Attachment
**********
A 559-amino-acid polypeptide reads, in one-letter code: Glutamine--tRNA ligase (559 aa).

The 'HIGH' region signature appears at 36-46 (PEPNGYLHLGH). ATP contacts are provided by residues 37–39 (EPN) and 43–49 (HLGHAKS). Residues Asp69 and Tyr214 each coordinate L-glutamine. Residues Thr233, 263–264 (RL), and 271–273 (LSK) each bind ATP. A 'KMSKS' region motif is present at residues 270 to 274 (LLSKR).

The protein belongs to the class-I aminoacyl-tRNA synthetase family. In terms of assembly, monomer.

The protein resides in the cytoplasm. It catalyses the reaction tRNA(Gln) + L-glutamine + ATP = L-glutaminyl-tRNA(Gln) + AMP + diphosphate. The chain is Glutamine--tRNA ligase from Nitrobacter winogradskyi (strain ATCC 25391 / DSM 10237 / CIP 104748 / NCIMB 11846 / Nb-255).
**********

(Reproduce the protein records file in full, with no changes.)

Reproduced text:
A 559-amino-acid polypeptide reads, in one-letter code: Glutamine--tRNA ligase (559 aa).

The 'HIGH' region signature appears at 36-46 (PEPNGYLHLGH). ATP contacts are provided by residues 37–39 (EPN) and 43–49 (HLGHAKS). Residues Asp69 and Tyr214 each coordinate L-glutamine. Residues Thr233, 263–264 (RL), and 271–273 (LSK) each bind ATP. A 'KMSKS' region motif is present at residues 270 to 274 (LLSKR).

The protein belongs to the class-I aminoacyl-tRNA synthetase family. In terms of assembly, monomer.

The protein resides in the cytoplasm. It catalyses the reaction tRNA(Gln) + L-glutamine + ATP = L-glutaminyl-tRNA(Gln) + AMP + diphosphate. The chain is Glutamine--tRNA ligase from Nitrobacter winogradskyi (strain ATCC 25391 / DSM 10237 / CIP 104748 / NCIMB 11846 / Nb-255).